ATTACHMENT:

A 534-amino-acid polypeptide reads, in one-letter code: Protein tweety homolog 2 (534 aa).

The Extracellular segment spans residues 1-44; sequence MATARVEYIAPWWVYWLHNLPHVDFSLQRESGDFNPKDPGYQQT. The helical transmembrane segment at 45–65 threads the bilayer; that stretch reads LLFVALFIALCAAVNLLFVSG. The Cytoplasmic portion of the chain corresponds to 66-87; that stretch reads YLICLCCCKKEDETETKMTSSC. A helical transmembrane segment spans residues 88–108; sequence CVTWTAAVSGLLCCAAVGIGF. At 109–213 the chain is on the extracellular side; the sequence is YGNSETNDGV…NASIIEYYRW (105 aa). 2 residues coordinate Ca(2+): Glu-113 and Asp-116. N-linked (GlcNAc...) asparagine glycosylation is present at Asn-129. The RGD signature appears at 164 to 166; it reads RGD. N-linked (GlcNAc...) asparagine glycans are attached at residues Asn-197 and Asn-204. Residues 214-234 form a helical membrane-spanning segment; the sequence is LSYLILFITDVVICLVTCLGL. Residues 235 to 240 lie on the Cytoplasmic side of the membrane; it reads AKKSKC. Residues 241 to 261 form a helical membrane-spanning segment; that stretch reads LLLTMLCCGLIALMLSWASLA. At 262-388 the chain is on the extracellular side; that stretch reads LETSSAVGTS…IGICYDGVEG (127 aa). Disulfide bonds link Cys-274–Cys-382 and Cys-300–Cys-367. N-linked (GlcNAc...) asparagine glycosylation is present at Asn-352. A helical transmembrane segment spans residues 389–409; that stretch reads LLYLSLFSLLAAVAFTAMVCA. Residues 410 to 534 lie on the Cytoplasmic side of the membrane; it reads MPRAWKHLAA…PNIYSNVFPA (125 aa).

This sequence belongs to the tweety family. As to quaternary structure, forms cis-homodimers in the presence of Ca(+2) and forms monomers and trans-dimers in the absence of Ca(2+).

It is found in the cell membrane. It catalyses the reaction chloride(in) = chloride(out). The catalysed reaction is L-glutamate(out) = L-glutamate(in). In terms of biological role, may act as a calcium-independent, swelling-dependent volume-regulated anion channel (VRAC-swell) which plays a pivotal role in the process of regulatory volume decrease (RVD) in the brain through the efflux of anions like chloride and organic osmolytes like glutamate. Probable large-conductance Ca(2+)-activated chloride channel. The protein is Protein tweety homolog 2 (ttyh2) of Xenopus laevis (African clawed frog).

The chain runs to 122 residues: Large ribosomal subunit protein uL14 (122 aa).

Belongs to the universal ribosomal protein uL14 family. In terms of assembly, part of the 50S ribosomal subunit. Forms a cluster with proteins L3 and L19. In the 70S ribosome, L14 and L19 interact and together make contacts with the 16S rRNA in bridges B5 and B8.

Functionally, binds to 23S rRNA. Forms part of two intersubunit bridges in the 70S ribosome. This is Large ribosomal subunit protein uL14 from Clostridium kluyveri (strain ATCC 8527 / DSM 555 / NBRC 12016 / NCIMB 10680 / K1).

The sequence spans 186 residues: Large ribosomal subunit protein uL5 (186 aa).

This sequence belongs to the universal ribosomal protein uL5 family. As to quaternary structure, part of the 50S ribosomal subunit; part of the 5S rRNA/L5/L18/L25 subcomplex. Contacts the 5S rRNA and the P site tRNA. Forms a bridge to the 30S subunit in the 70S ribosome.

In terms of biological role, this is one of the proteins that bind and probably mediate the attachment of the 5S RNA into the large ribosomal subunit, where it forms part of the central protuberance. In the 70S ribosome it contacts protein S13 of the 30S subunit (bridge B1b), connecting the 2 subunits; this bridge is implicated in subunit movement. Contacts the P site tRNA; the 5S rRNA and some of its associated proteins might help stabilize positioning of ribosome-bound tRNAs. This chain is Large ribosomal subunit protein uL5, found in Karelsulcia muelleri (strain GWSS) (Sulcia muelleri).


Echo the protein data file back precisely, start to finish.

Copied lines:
A 534-amino-acid polypeptide reads, in one-letter code: Protein tweety homolog 2 (534 aa).

The Extracellular segment spans residues 1-44; sequence MATARVEYIAPWWVYWLHNLPHVDFSLQRESGDFNPKDPGYQQT. The helical transmembrane segment at 45–65 threads the bilayer; that stretch reads LLFVALFIALCAAVNLLFVSG. The Cytoplasmic portion of the chain corresponds to 66-87; that stretch reads YLICLCCCKKEDETETKMTSSC. A helical transmembrane segment spans residues 88–108; sequence CVTWTAAVSGLLCCAAVGIGF. At 109–213 the chain is on the extracellular side; the sequence is YGNSETNDGV…NASIIEYYRW (105 aa). 2 residues coordinate Ca(2+): Glu-113 and Asp-116. N-linked (GlcNAc...) asparagine glycosylation is present at Asn-129. The RGD signature appears at 164 to 166; it reads RGD. N-linked (GlcNAc...) asparagine glycans are attached at residues Asn-197 and Asn-204. Residues 214-234 form a helical membrane-spanning segment; the sequence is LSYLILFITDVVICLVTCLGL. Residues 235 to 240 lie on the Cytoplasmic side of the membrane; it reads AKKSKC. Residues 241 to 261 form a helical membrane-spanning segment; that stretch reads LLLTMLCCGLIALMLSWASLA. At 262-388 the chain is on the extracellular side; that stretch reads LETSSAVGTS…IGICYDGVEG (127 aa). Disulfide bonds link Cys-274–Cys-382 and Cys-300–Cys-367. N-linked (GlcNAc...) asparagine glycosylation is present at Asn-352. A helical transmembrane segment spans residues 389–409; that stretch reads LLYLSLFSLLAAVAFTAMVCA. Residues 410 to 534 lie on the Cytoplasmic side of the membrane; it reads MPRAWKHLAA…PNIYSNVFPA (125 aa).

This sequence belongs to the tweety family. As to quaternary structure, forms cis-homodimers in the presence of Ca(+2) and forms monomers and trans-dimers in the absence of Ca(2+).

It is found in the cell membrane. It catalyses the reaction chloride(in) = chloride(out). The catalysed reaction is L-glutamate(out) = L-glutamate(in). In terms of biological role, may act as a calcium-independent, swelling-dependent volume-regulated anion channel (VRAC-swell) which plays a pivotal role in the process of regulatory volume decrease (RVD) in the brain through the efflux of anions like chloride and organic osmolytes like glutamate. Probable large-conductance Ca(2+)-activated chloride channel. The protein is Protein tweety homolog 2 (ttyh2) of Xenopus laevis (African clawed frog).

The chain runs to 122 residues: Large ribosomal subunit protein uL14 (122 aa).

Belongs to the universal ribosomal protein uL14 family. In terms of assembly, part of the 50S ribosomal subunit. Forms a cluster with proteins L3 and L19. In the 70S ribosome, L14 and L19 interact and together make contacts with the 16S rRNA in bridges B5 and B8.

Functionally, binds to 23S rRNA. Forms part of two intersubunit bridges in the 70S ribosome. This is Large ribosomal subunit protein uL14 from Clostridium kluyveri (strain ATCC 8527 / DSM 555 / NBRC 12016 / NCIMB 10680 / K1).

The sequence spans 186 residues: Large ribosomal subunit protein uL5 (186 aa).

This sequence belongs to the universal ribosomal protein uL5 family. As to quaternary structure, part of the 50S ribosomal subunit; part of the 5S rRNA/L5/L18/L25 subcomplex. Contacts the 5S rRNA and the P site tRNA. Forms a bridge to the 30S subunit in the 70S ribosome.

In terms of biological role, this is one of the proteins that bind and probably mediate the attachment of the 5S RNA into the large ribosomal subunit, where it forms part of the central protuberance. In the 70S ribosome it contacts protein S13 of the 30S subunit (bridge B1b), connecting the 2 subunits; this bridge is implicated in subunit movement. Contacts the P site tRNA; the 5S rRNA and some of its associated proteins might help stabilize positioning of ribosome-bound tRNAs. This chain is Large ribosomal subunit protein uL5, found in Karelsulcia muelleri (strain GWSS) (Sulcia muelleri).